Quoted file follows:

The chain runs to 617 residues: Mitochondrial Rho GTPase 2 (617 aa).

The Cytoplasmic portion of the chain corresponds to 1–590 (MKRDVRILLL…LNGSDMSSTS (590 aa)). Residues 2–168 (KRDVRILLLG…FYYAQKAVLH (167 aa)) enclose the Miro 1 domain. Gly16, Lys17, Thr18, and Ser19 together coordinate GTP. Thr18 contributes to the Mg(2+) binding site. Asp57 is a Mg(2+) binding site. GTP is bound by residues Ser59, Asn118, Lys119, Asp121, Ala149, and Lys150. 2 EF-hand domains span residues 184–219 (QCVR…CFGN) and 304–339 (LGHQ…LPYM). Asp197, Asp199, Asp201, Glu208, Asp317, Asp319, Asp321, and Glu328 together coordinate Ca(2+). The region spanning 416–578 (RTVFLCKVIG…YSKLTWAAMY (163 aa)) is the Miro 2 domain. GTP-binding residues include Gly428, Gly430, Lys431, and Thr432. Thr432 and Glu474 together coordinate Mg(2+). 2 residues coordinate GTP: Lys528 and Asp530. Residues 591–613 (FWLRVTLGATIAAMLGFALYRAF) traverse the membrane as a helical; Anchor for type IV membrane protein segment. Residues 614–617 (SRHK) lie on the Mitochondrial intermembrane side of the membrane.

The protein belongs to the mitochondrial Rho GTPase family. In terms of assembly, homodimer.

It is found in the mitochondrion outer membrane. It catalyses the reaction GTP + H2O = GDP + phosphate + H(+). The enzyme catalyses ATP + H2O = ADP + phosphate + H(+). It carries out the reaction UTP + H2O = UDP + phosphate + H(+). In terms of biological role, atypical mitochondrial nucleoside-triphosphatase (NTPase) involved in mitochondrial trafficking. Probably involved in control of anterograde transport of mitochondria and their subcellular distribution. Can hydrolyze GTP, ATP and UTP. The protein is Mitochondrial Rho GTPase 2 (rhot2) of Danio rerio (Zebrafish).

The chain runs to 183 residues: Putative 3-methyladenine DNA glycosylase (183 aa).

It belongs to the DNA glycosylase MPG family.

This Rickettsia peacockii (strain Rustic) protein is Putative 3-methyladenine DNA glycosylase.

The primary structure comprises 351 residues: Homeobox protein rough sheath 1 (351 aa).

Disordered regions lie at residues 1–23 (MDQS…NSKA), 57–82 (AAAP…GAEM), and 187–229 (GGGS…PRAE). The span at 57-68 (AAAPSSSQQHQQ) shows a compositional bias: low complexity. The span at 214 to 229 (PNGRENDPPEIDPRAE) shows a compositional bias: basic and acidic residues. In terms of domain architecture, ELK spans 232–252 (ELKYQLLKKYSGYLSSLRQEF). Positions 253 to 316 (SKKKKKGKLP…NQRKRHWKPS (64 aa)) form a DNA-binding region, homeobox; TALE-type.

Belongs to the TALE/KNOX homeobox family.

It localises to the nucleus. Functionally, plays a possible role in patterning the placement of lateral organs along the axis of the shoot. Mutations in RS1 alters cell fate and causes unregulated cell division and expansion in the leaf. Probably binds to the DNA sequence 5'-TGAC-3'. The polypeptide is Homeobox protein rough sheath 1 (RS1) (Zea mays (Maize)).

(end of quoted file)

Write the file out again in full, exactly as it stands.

The chain runs to 617 residues: Mitochondrial Rho GTPase 2 (617 aa).

The Cytoplasmic portion of the chain corresponds to 1–590 (MKRDVRILLL…LNGSDMSSTS (590 aa)). Residues 2–168 (KRDVRILLLG…FYYAQKAVLH (167 aa)) enclose the Miro 1 domain. Gly16, Lys17, Thr18, and Ser19 together coordinate GTP. Thr18 contributes to the Mg(2+) binding site. Asp57 is a Mg(2+) binding site. GTP is bound by residues Ser59, Asn118, Lys119, Asp121, Ala149, and Lys150. 2 EF-hand domains span residues 184–219 (QCVR…CFGN) and 304–339 (LGHQ…LPYM). Asp197, Asp199, Asp201, Glu208, Asp317, Asp319, Asp321, and Glu328 together coordinate Ca(2+). The region spanning 416–578 (RTVFLCKVIG…YSKLTWAAMY (163 aa)) is the Miro 2 domain. GTP-binding residues include Gly428, Gly430, Lys431, and Thr432. Thr432 and Glu474 together coordinate Mg(2+). 2 residues coordinate GTP: Lys528 and Asp530. Residues 591–613 (FWLRVTLGATIAAMLGFALYRAF) traverse the membrane as a helical; Anchor for type IV membrane protein segment. Residues 614–617 (SRHK) lie on the Mitochondrial intermembrane side of the membrane.

The protein belongs to the mitochondrial Rho GTPase family. In terms of assembly, homodimer.

It is found in the mitochondrion outer membrane. It catalyses the reaction GTP + H2O = GDP + phosphate + H(+). The enzyme catalyses ATP + H2O = ADP + phosphate + H(+). It carries out the reaction UTP + H2O = UDP + phosphate + H(+). In terms of biological role, atypical mitochondrial nucleoside-triphosphatase (NTPase) involved in mitochondrial trafficking. Probably involved in control of anterograde transport of mitochondria and their subcellular distribution. Can hydrolyze GTP, ATP and UTP. The protein is Mitochondrial Rho GTPase 2 (rhot2) of Danio rerio (Zebrafish).

The chain runs to 183 residues: Putative 3-methyladenine DNA glycosylase (183 aa).

It belongs to the DNA glycosylase MPG family.

This Rickettsia peacockii (strain Rustic) protein is Putative 3-methyladenine DNA glycosylase.

The primary structure comprises 351 residues: Homeobox protein rough sheath 1 (351 aa).

Disordered regions lie at residues 1–23 (MDQS…NSKA), 57–82 (AAAP…GAEM), and 187–229 (GGGS…PRAE). The span at 57-68 (AAAPSSSQQHQQ) shows a compositional bias: low complexity. The span at 214 to 229 (PNGRENDPPEIDPRAE) shows a compositional bias: basic and acidic residues. In terms of domain architecture, ELK spans 232–252 (ELKYQLLKKYSGYLSSLRQEF). Positions 253 to 316 (SKKKKKGKLP…NQRKRHWKPS (64 aa)) form a DNA-binding region, homeobox; TALE-type.

Belongs to the TALE/KNOX homeobox family.

It localises to the nucleus. Functionally, plays a possible role in patterning the placement of lateral organs along the axis of the shoot. Mutations in RS1 alters cell fate and causes unregulated cell division and expansion in the leaf. Probably binds to the DNA sequence 5'-TGAC-3'. The polypeptide is Homeobox protein rough sheath 1 (RS1) (Zea mays (Maize)).